The root of Inula Helenium, Linné (Nat. Ord. Compositae). A common roadside and pasture weed in Europe and America. Dose, 1 to 60 grains.
Common Names: Elecampane, Scabwort.
Principal Constituents.—Resins, inulin (30 to 40 per cent), a starch-like body, and helenin (Alant camphor).
Preparations.—1. Specific Medicine Inula. Dose, 1 to 60 drops.
2. Syrupus Inula, Syrup of Inula, (Specific Medicine Inula, 1 fluidrachm; Syrup, 16 ounces). Dose, 1 to 4 fluidrachms.
Specific Indications.—"Cough of a teasing and persistent character accompanied by substernal pain and profuse excretion; atony of abdominal viscera with engorgement and relaxation; catarrhal discharges." (American Dispensatory, 1900.)
Action and Therapy.—Inula is an aromatic, stimulating expectorant and tonic. It is one of the old but neglected remedies of early domestic and eclectic development, and has recently been revived as a remedy of promise in chronic pulmonic disorders. As it acts kindly upon the stomach, it proves tonic and favors digestion and assimilation. It seems especially adapted to chronic disorders with excessive mucous discharges. It has long been valued in chronic catarrhal states of the bronchi, bladder, and vagina, and particularly in chronic endometritis with discharge of glairy mucus. It relieves some cases of humid asthma and controls night sweats.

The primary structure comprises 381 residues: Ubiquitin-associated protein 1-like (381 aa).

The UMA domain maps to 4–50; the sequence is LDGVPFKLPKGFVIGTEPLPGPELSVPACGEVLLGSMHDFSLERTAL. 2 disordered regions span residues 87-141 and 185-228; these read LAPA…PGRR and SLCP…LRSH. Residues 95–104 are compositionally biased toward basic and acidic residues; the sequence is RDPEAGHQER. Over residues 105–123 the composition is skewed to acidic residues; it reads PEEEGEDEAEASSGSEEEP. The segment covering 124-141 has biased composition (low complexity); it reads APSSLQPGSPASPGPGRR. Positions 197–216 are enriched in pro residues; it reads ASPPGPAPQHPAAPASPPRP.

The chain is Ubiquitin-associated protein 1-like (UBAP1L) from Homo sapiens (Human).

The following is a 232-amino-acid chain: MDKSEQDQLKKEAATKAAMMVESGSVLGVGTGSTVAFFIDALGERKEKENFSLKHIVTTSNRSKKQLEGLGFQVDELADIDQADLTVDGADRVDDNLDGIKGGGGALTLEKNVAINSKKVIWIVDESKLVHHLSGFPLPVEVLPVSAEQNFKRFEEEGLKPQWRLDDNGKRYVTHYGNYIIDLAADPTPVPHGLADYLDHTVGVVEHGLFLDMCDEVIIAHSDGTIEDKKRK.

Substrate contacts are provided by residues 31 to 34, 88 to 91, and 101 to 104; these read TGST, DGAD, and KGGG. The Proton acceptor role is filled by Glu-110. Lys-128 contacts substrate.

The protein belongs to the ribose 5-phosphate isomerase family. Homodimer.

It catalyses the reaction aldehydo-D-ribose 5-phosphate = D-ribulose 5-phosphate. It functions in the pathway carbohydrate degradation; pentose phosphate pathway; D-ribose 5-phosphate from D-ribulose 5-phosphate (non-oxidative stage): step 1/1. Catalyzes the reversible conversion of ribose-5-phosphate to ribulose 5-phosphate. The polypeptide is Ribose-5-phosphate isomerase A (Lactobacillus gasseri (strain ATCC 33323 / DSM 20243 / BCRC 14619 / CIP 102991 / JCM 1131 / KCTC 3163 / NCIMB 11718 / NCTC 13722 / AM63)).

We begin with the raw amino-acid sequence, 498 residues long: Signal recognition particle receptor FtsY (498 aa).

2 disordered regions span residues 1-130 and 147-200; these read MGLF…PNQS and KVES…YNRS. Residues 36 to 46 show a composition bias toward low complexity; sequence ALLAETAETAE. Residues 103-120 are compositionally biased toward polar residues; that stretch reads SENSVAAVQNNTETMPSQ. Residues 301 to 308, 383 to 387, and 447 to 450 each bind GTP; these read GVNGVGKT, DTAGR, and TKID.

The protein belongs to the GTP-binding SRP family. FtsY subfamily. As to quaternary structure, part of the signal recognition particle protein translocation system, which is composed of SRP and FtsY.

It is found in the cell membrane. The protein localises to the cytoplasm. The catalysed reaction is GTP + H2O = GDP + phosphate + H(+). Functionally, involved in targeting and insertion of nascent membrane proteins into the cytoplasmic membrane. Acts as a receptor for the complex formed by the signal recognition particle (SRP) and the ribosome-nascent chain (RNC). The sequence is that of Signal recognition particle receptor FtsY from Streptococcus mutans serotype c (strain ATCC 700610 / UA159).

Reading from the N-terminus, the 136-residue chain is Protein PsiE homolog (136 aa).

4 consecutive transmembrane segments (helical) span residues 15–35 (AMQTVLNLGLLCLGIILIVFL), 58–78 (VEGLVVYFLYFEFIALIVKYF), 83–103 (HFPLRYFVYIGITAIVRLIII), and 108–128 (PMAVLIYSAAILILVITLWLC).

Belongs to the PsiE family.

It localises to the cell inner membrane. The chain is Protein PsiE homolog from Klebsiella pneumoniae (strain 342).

Inula is of greatest service in bronchial irritation, with cough of a persistent, teasing character, with copious expectoration. We have for many years used and valued the syrup advised by Locke, and prepared as follows: Take Elecampane, 1 ounce; Boiling Water, 16 fluidounces. Boil until but 8 ounces remain; add ½ pound of white sugar. This is especially useful in chronic bronchitis, with profuse excretion of mucus or muco-pus, and in the cough persisting after la grippe and the severest forms of colds.
From time to time reports have come to press that helenin and other constituents of inula are fatal to the tubercle bacillus. In 1900 we recorded in the American Dispensatory the statement that "helenin is accredited with a fatal action upon the tubercle bacillus by Korab, Blocq, and others." Locke, in his lectures, emphasized the value of Inula in phthisis, and noted particularly its value to control the night sweats of that disorder. This was recorded in Locke's Syllabus in 1895. More recently, since hypodermatic and intravenous medication have come into vogue, inula, together with echinacea, has been reinvestigated and advised as a potent drug for its influence upon pulmonary tuberculosis. This work is still in the experimental stage, but with promise at least of amelioration of symptoms and gain of weight in some cases and a marked lessening of cough and secretion. Over-enthusiastic reports must be received with judgment, and not too much hoped for until more complete knowledge of its power over tuberculosis is proved or disproved. The value of the drug, internally administered, so far as amelioration of distressing symptoms is concerned, is unquestioned, but so far we are skeptical concerning its power to destroy the tubercle bacillus within the body.